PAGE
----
The Battle over Barriers for People with Disabilities

The right attitude also allows for the health care provider to view the person first and the disability later, enabling the person’s right to assessment, intervention, treatment, rehabilitation, or inclusion
Credit: United Nations
  • Opinion by Shubha Nagesh (dehradun, india)
  • Inter Press Service
  • Dr Shubha Nagesh is a medical doctor and works with the Latika Roy Foundation

As we continue to learn to cope with a global emergency of unprecedented scale, the Americans with Disabilities Act (ADA) celebrated its 30th anniversary, since it was signed into law on July 26 1990. Considered to be the most important civil rights act since 1960, the ADA is essentially the law that prohibits discrimination against disabled people.  The act hoped to give people with disabilities equal opportunity, full participation, independent living and economic sufficiency.

The ADA generation comprises of young people who ‘came of age' under the ADA- young people who are willing to relate with, acknowledge and not just accept the disability, but in fact take pride in it.

Their spark to make their own lives better is warming others to do the same, thereby creating a whole generation of people who now approach life with a rights-based perspective- a much needed magnification of the spectrum of disability justice.

Somehow this flicker has to warm up beyond America, particularly in middle and low income countries, which in fact is home to the majority of people with disabilities.

The inequities faced by them has been made more than evident in the face of the pandemic, as they seem to be dying more than ever, are denied treatment rightfully theirs, and continue to be discriminated against by not just health systems, but others too, all of which influence their chances at life and death.

In India, two events took place in recent times that impacted people with disabilities- in July, the government of India proposed amendments to the Rights of Persons with Disability Act (RPDA) 2016, to decriminalise minor offences, in as many as 19 legislations.

This proposal to negate and water down the Act was met with huge resistance from disability advocates and activists across the country, who insisted that doing the same would adversely affect people with disabilities in India. The solidarity and the strength with which the community came together to resist these lame changes in the name of "easing business" by the Government, succeeded in cancellation of the amendments.

Also in July, the Supreme Court delivered a significant decision that people with disabilities are socially backward and therefore qualify for the same benefits and relaxations as candidates from Scheduled Castes and Scheduled Tribes, both in education and employment.

The Delhi High Court has reiterated that as per Census 2011, illiteracy rate among people with disabilities was almost 51% in India and despite the quota for disabled rising from 3-5%, employment rates and retention rates continue to be abysmally low. Hopefully with this new decision when put to full effect could elevate people with disabilities, particularly their education and employment potential.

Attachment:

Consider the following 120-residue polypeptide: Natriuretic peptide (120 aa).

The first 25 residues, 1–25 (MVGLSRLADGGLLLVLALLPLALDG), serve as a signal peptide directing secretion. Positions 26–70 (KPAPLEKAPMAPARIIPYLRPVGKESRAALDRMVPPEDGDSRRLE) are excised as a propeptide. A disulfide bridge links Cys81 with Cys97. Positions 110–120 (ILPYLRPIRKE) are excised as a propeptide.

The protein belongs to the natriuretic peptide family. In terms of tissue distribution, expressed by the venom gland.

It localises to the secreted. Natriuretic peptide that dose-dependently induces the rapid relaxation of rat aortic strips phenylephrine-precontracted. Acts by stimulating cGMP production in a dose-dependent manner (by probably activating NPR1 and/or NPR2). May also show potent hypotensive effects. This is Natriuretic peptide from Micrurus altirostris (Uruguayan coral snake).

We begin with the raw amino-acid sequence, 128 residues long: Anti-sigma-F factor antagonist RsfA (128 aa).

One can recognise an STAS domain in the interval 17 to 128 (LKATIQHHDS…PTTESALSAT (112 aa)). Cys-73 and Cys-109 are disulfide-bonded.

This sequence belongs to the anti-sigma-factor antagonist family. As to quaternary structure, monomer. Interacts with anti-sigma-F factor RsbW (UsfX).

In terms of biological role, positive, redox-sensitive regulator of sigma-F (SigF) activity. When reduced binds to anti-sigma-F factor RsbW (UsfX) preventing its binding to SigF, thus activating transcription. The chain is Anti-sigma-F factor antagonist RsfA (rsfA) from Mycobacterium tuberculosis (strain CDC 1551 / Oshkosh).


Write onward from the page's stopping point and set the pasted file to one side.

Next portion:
As someone who has worked with children with developmental disabilities for almost ten years now, based on what we have seen and what we hear from parents, families and the older children, while there are an array of barriers that prevent inclusion into society, perhaps the most difficult one to overcome is the attitudinal barrier or the mindset of the larger society that chooses discrimination over diversity and its acceptance.

This challenge is large, escalates other barriers, has multiple origins like hate, ignorance, fear, lack of understanding etc, needs to be addressed from multiple levels and dimensions, and will take years to come through.

As a medical doctor, the one aspect I would like to focus on is training for medical professionals on disability; for all cadres of health workers and early on in the curriculum, for its impact on the individual, their family and society at large is significant.

This education, if provided the right way, could be life changing in understanding disability and impairment, provide equitable and timely intervention and address people with disabilities with dignity and respect.

If young doctors, particularly those in rural and peri-urban contexts understood disability and referred children for early intervention as soon as they picked up red flags in development, it could improve quality of life for children significantly and save the families and the health systems considerable investments in rehabilitation.

It could support families to access healthcare more often and thereby have positive health outcomes, leading to overall improvement in the health of the population.

Further, the right attitudes could also facilitate reduction of other barriers, including physical barriers like infrastructure, health communication could become more accessible and inter sectoral coordination between different departments could facilitate more one stop solutions for people with disabilities.

The right attitude also allows for the health care provider to view the person first and the disability later, enabling the person's right to assessment, intervention, treatment, rehabilitation, or inclusion. But above all this, people with disabilities could be  treated with equal opportunities for access, treatment, medical benefits and therefore improve opportunities for education and/or employment, all of which would eventually contribute to the progress of society.

If this isn't worth fighting for, what is?
It's time to rethink disability, embrace it and handle it with love.
Love recognises no barriers. It jumps hurdles, leaps fences, penetrates walls to arrive at its destination full of hope
- Maya Angelou

© Inter Press Service (2020) — All Rights ReservedOriginal source: Inter Press Service